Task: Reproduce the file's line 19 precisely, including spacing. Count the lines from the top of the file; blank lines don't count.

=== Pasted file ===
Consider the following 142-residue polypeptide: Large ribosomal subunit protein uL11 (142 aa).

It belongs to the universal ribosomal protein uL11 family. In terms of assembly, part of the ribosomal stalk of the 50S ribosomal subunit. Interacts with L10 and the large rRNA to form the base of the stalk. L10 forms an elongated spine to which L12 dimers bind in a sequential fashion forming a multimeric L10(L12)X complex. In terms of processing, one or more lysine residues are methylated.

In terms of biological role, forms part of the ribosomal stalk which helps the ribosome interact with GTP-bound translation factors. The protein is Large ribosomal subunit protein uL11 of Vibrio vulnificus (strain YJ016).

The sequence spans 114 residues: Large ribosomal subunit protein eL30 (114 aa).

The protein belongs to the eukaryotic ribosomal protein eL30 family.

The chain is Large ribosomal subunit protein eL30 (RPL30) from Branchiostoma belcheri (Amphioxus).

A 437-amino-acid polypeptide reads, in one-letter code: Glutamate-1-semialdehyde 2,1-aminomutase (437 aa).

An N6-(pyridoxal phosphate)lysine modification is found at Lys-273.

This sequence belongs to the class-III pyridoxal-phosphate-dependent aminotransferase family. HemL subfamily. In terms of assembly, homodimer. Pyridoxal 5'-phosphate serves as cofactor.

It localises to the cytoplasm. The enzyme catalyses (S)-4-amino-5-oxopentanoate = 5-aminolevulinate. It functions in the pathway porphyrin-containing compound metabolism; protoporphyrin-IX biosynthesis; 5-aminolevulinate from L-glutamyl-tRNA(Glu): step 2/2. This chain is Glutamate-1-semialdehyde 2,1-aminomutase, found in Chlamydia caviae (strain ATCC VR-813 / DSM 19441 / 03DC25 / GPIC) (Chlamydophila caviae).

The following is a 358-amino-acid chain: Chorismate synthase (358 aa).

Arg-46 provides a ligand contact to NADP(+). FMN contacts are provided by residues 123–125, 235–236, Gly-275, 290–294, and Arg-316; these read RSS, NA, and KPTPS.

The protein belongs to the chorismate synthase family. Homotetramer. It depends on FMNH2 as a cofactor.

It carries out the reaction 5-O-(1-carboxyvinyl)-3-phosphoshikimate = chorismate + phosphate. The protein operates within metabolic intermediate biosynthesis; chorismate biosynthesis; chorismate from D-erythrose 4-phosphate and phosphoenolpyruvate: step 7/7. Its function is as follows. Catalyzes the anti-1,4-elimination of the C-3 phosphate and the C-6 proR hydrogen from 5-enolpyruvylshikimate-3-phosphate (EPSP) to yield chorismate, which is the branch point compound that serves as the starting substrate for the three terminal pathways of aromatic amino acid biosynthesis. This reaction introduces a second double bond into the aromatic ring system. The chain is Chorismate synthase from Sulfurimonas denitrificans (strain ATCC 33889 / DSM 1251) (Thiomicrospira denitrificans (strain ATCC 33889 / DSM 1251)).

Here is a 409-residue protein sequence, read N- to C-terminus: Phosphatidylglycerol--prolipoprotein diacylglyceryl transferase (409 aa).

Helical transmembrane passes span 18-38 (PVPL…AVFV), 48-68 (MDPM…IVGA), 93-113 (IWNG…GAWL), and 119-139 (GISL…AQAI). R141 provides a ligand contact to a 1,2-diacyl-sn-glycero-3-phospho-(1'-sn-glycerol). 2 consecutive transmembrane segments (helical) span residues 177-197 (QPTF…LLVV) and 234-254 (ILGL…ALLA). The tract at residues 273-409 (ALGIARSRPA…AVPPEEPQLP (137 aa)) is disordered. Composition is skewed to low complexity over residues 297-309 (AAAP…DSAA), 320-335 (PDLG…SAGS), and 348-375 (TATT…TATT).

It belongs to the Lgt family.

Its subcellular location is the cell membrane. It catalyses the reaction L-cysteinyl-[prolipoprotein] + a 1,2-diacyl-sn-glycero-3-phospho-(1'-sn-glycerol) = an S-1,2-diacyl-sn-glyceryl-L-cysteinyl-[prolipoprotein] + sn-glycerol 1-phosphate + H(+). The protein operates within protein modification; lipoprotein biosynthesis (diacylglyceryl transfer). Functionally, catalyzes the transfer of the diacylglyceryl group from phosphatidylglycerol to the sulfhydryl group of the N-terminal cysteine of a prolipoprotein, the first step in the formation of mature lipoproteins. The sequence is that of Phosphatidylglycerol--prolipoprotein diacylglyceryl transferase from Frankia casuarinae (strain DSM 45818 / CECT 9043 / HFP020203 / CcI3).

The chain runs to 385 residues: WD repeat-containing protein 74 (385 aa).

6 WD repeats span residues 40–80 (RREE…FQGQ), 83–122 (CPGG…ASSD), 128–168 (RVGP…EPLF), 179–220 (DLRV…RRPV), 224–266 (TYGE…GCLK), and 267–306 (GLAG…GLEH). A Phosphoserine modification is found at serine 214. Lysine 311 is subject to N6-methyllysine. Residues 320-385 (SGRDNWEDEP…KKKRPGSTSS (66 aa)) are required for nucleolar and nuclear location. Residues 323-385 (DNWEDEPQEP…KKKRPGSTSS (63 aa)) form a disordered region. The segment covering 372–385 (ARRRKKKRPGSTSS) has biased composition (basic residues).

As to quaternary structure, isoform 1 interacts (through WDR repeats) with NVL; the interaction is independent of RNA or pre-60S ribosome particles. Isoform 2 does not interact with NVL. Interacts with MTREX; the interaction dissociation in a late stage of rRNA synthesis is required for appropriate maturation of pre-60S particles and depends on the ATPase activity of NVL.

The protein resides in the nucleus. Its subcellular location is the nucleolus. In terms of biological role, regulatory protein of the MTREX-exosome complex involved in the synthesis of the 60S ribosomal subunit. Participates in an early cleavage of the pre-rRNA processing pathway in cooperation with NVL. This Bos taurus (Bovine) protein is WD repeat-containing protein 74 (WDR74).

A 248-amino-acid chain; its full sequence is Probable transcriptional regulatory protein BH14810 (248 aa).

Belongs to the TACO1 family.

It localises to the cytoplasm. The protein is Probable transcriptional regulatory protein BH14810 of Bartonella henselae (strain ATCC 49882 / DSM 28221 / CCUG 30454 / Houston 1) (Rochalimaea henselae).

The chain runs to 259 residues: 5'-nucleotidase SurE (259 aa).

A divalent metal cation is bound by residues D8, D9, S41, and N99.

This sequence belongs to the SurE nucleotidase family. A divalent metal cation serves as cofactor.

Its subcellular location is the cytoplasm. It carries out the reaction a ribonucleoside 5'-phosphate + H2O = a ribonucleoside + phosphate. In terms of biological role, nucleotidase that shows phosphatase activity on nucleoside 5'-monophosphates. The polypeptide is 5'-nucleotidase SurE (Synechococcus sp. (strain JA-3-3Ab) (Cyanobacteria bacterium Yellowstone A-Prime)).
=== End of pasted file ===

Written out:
The chain runs to 385 residues: WD repeat-containing protein 74 (385 aa).